Sustainable product design worldwide

Sustainability in bathrooms is not only characterised by durable products, but also by sustainable design and production methods which protect precious resources. Taste is dependent on culture, however, and differs from country to country. The Blue Responsibility manufacturers know how to combine global competence with local relevance to bring sustainable products on the market.

The German sanitary industry is internationally regarded as a pioneer for product design, quality and sustainability. But depending on country and cultural area, there are different colour preferences, deviating dimensions or completely different products for bathrooms. Adaptations due to certain national regulations and standards are everyday challenges for the Blue Responsibility manufacturers. One example for aesthetic sustainability is the globally popular Tara tap from Dornbracht which can already be regarded as a design classic today.

Design trends – different from country to country
Each country has different ideas on which designs are attractive. The brand manufacturers see the greatest deviations from Germany in Eastern Europe, in the Near and Middle East and in Africa. “We have found that purist and minimalist shapes are not always popular in those regions,” Inga Liesenjohann from Dornbracht explains. Russians, for example, prefer very classic colours and designs. Customers prefer elegant shapes and taps while fittings are dominated by light shades of gold and copper. Sabine Meissner from Burgbad sees an almost opulent taste in Russia, following baroque shapes or art nouveau elements.

But you do not have to go far afield to find different tastes in bathroom design. There are also differences between Germany and the United Kingdom. “In our experience, there is a much higher demand for gloss chrome flush plates in the UK,” Veit Szpak from Mepa says. In Northern Europe, it is mostly the surface colours that differ. Dark, contemporary shades are becoming increasingly popular in Scandinavia and the UK. Particularly simple tap designs can be found in France, but also the relaxed French “laissez faire” which is reflected in floral patterns and two-tone designs. To adapt to these national differences, the companies regularly carry out market surveys and exchange experiences with their sales partners in the respective countries. For the different requirements can only be met if the manufacturers study the preferred local designs in detail.

Sanitary solutions – with the required dimensions
The German sanitaryware manufacturers face a variety of challenges internationally not only in new buildings, but also for modernisation projects. In Russia, for example, about eighty per cent of people live in prefabricated buildings from Soviet times. Sustainable renovations are not easy, because the walls are lightweight construction and the rooms are very small. Despite millions of identical toilets and bathrooms, there were no thought-out and affordable renovation solutions on the Russian market until 2011. Geberit then developed a customised solution for prefabricated buildings at a reasonable price. “We have already been able to convince numerous Russians to have their bathrooms redesigned which can considerably and sustainably improve their quality of life,” Volker Röttger from Geberit explains. The focus here was not on luxurious bathrooms, but on a timeless, functional and cost-efficient solution.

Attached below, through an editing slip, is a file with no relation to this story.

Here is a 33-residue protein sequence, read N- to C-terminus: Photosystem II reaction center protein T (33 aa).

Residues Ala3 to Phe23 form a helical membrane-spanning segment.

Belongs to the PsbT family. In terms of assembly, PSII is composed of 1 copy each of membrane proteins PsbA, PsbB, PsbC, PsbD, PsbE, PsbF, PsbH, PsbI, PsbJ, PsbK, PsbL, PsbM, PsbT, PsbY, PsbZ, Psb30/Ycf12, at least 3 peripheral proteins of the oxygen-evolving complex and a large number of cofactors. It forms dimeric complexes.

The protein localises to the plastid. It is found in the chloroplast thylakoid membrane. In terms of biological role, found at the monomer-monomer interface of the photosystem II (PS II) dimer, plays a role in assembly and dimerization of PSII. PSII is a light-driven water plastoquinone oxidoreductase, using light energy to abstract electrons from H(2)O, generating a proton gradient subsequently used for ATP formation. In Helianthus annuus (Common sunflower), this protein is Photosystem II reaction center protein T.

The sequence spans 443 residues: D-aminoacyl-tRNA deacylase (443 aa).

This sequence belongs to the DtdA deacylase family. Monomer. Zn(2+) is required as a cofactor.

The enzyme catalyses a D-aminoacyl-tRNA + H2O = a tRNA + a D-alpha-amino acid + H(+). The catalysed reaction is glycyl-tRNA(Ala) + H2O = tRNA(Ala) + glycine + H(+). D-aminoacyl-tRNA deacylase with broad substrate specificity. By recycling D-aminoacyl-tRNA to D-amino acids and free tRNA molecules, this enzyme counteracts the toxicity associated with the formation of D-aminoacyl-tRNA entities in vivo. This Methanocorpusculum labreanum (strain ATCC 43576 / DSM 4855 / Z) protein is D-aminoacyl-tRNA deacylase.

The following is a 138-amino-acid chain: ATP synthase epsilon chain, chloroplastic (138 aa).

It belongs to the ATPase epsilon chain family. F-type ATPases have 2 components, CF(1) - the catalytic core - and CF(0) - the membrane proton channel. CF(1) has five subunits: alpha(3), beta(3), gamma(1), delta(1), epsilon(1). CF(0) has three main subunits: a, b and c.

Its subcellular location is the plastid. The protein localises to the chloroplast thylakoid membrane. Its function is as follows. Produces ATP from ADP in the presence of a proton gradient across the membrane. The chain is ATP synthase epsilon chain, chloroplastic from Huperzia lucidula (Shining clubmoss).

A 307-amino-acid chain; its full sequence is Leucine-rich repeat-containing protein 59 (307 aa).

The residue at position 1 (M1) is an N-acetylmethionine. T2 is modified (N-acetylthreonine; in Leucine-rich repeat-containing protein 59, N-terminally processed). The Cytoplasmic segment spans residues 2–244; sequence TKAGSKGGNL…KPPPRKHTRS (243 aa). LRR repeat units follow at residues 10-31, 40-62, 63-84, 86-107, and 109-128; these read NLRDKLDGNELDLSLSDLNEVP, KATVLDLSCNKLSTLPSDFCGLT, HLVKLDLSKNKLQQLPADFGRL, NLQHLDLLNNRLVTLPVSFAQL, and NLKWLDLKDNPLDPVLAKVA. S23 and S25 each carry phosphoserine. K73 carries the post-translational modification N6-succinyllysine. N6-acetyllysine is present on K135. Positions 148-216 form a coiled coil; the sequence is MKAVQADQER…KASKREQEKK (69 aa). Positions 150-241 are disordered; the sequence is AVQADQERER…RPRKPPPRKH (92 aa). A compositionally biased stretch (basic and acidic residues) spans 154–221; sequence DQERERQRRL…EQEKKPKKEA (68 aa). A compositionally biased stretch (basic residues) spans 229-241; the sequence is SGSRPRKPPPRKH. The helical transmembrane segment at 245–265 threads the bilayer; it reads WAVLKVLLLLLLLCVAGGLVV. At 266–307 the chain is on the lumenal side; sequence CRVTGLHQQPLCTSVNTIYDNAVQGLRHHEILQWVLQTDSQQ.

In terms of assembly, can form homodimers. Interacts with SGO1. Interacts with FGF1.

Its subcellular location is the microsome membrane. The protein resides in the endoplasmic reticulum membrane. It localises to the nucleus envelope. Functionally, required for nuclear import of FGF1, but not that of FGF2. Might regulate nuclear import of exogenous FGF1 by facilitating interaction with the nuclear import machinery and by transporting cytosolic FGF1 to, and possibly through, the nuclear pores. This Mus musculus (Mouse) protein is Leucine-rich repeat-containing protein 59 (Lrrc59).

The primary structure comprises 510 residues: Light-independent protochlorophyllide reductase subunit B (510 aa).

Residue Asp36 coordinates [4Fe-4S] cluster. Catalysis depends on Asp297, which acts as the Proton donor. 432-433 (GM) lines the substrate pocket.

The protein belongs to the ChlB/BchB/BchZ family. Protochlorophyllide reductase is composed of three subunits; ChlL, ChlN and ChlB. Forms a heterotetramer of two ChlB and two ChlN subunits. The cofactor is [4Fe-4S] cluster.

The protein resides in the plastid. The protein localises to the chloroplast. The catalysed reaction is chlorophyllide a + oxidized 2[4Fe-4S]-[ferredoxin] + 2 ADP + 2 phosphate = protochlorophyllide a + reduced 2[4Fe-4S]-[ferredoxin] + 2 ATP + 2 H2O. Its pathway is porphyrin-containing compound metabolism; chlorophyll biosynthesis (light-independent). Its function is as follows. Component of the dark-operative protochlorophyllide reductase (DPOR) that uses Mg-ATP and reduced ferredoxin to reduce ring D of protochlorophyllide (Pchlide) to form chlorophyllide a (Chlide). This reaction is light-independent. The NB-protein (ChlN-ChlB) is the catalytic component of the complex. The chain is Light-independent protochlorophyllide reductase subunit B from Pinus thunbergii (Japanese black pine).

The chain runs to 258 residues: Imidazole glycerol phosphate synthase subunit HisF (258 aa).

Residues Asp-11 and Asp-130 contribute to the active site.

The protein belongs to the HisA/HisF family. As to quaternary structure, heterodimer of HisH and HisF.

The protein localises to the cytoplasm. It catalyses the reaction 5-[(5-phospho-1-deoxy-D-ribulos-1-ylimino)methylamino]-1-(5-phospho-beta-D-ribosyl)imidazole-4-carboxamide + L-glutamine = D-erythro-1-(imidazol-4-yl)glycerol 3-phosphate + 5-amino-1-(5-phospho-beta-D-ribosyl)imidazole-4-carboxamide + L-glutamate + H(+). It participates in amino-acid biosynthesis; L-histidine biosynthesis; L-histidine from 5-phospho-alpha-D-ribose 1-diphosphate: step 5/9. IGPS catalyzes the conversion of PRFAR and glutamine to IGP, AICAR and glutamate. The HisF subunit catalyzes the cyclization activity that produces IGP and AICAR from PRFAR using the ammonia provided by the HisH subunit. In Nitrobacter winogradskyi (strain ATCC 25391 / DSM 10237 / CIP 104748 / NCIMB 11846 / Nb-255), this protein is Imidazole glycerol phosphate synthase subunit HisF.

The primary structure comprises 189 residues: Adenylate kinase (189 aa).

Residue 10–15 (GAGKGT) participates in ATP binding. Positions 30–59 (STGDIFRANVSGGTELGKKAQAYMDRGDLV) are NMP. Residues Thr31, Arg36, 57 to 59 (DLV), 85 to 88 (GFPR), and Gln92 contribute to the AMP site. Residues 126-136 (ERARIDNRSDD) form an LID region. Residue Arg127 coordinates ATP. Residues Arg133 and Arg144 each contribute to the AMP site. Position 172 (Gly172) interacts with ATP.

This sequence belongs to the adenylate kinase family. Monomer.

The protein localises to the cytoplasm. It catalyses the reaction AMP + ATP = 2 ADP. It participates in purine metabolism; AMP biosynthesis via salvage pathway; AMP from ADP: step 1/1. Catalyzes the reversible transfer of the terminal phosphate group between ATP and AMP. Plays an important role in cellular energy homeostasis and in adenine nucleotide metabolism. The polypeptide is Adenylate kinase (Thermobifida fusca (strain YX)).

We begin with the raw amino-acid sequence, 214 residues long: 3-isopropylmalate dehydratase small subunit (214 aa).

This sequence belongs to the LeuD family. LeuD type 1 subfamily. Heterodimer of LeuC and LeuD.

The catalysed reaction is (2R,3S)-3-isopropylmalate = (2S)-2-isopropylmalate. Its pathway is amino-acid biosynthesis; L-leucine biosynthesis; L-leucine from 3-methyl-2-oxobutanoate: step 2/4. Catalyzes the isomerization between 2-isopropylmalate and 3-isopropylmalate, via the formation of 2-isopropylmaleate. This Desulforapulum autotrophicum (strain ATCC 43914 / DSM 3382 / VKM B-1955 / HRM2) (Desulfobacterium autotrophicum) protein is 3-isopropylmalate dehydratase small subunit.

In the USA, on the other hand, bathrooms are granted a lot of space. Even more than in Germany, the bathroom is an important room in the house and is increasingly turning into a private oasis of relaxation. Asia also has special requirements. “Bathtubs have to be much larger because Asian couples like to bathe together,” Marcus Möllers from Kaldewei explains.

Important: technical requirements and approvals
When products are sold outside Germany, other technical requirements as well as international test and quality labels also have to be taken into account, e.g. for water connections and lines. Northern Europe, for example, has special requirements for the water inlet into the cistern: It has to be a pipe within a pipe to prevent water damage. Cisterns also have to meet special standards in Russia. Switzerland has particularly strict sound insulation requirements according to the standard SIA 181. The list of special local regulations is virtually endless. “There are different standards for the height and depth of sinks, for example. This also applies to the area of accessible sanitary solutions where the Austrian ÖNORM B1600/16001 and the Swiss SIA 500 already deviate from the German DIN 18040. Products always have to be adapted locally,” Verena Töpfer-König from Franke Aquarotter explains. The volume regulator is an example for the fact that even the smallest components are subject to different standards. The requirements differ from country to country with regard to flow categories or water saving, driven by legal and voluntary campaigns. Additionally, the performance of volume regulators is influenced by the local conditions such as normal or low pressure, lime content and water temperature and has to be adapted accordingly. Everybody agrees on one thing internationally: “Customers worldwide expect a comfortable, full jet of water without splashes,” Bianca Federer from Neoperl says.

The German sanitaryware manufacturers always focus on the sustainability of products in the international market. “The fusion of global competence with local relevance allows the German sanitary industry to contribute to global sustainability – for bathrooms which not only function for decades but also remain attractive throughout life,” Wolfgang Burchard, spokesman of Blue Responsibility, summarises.

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